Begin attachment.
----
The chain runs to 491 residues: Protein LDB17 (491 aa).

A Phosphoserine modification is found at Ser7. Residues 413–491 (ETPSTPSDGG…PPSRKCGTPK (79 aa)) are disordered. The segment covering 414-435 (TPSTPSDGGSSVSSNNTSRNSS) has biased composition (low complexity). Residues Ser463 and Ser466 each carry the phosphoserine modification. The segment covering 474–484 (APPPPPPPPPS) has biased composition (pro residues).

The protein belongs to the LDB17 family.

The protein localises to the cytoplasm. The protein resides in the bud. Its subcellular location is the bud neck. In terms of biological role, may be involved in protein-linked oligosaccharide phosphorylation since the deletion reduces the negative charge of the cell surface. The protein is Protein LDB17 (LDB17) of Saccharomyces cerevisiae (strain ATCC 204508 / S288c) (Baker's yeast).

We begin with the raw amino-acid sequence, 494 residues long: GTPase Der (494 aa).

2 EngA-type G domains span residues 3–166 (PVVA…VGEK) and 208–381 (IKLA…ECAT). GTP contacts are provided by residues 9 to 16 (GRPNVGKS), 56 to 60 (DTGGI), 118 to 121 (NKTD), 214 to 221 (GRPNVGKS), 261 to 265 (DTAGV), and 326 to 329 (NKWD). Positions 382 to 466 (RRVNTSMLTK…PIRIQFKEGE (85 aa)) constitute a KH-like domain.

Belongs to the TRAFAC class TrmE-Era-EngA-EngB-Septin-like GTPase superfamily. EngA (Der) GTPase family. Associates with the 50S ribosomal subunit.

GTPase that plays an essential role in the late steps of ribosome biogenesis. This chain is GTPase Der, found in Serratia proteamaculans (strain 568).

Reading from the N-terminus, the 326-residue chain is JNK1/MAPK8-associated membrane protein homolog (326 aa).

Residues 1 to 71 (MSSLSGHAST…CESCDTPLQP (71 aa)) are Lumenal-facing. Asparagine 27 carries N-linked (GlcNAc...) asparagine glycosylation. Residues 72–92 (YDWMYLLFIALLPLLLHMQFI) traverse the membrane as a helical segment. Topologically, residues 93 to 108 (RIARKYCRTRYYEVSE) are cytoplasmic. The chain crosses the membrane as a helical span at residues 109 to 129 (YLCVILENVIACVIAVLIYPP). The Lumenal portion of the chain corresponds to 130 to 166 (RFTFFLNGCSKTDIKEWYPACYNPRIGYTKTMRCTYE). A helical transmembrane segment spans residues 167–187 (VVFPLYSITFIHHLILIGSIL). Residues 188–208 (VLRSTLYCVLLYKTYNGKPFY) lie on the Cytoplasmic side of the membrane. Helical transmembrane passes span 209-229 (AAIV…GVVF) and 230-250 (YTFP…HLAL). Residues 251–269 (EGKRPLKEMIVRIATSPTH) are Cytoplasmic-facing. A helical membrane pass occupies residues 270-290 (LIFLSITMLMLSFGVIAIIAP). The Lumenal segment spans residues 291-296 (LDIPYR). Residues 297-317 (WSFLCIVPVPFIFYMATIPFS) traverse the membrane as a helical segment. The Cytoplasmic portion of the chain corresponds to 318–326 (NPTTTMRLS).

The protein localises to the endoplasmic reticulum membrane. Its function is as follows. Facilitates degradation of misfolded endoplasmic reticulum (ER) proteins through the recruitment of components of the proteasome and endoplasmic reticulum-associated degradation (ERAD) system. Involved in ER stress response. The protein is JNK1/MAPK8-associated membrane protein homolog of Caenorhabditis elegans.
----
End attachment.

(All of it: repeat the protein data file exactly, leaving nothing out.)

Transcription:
The chain runs to 491 residues: Protein LDB17 (491 aa).

A Phosphoserine modification is found at Ser7. Residues 413–491 (ETPSTPSDGG…PPSRKCGTPK (79 aa)) are disordered. The segment covering 414-435 (TPSTPSDGGSSVSSNNTSRNSS) has biased composition (low complexity). Residues Ser463 and Ser466 each carry the phosphoserine modification. The segment covering 474–484 (APPPPPPPPPS) has biased composition (pro residues).

The protein belongs to the LDB17 family.

The protein localises to the cytoplasm. The protein resides in the bud. Its subcellular location is the bud neck. In terms of biological role, may be involved in protein-linked oligosaccharide phosphorylation since the deletion reduces the negative charge of the cell surface. The protein is Protein LDB17 (LDB17) of Saccharomyces cerevisiae (strain ATCC 204508 / S288c) (Baker's yeast).

We begin with the raw amino-acid sequence, 494 residues long: GTPase Der (494 aa).

2 EngA-type G domains span residues 3–166 (PVVA…VGEK) and 208–381 (IKLA…ECAT). GTP contacts are provided by residues 9 to 16 (GRPNVGKS), 56 to 60 (DTGGI), 118 to 121 (NKTD), 214 to 221 (GRPNVGKS), 261 to 265 (DTAGV), and 326 to 329 (NKWD). Positions 382 to 466 (RRVNTSMLTK…PIRIQFKEGE (85 aa)) constitute a KH-like domain.

Belongs to the TRAFAC class TrmE-Era-EngA-EngB-Septin-like GTPase superfamily. EngA (Der) GTPase family. Associates with the 50S ribosomal subunit.

GTPase that plays an essential role in the late steps of ribosome biogenesis. This chain is GTPase Der, found in Serratia proteamaculans (strain 568).

Reading from the N-terminus, the 326-residue chain is JNK1/MAPK8-associated membrane protein homolog (326 aa).

Residues 1 to 71 (MSSLSGHAST…CESCDTPLQP (71 aa)) are Lumenal-facing. Asparagine 27 carries N-linked (GlcNAc...) asparagine glycosylation. Residues 72–92 (YDWMYLLFIALLPLLLHMQFI) traverse the membrane as a helical segment. Topologically, residues 93 to 108 (RIARKYCRTRYYEVSE) are cytoplasmic. The chain crosses the membrane as a helical span at residues 109 to 129 (YLCVILENVIACVIAVLIYPP). The Lumenal portion of the chain corresponds to 130 to 166 (RFTFFLNGCSKTDIKEWYPACYNPRIGYTKTMRCTYE). A helical transmembrane segment spans residues 167–187 (VVFPLYSITFIHHLILIGSIL). Residues 188–208 (VLRSTLYCVLLYKTYNGKPFY) lie on the Cytoplasmic side of the membrane. Helical transmembrane passes span 209-229 (AAIV…GVVF) and 230-250 (YTFP…HLAL). Residues 251–269 (EGKRPLKEMIVRIATSPTH) are Cytoplasmic-facing. A helical membrane pass occupies residues 270-290 (LIFLSITMLMLSFGVIAIIAP). The Lumenal segment spans residues 291-296 (LDIPYR). Residues 297-317 (WSFLCIVPVPFIFYMATIPFS) traverse the membrane as a helical segment. The Cytoplasmic portion of the chain corresponds to 318–326 (NPTTTMRLS).

The protein localises to the endoplasmic reticulum membrane. Its function is as follows. Facilitates degradation of misfolded endoplasmic reticulum (ER) proteins through the recruitment of components of the proteasome and endoplasmic reticulum-associated degradation (ERAD) system. Involved in ER stress response. The protein is JNK1/MAPK8-associated membrane protein homolog of Caenorhabditis elegans.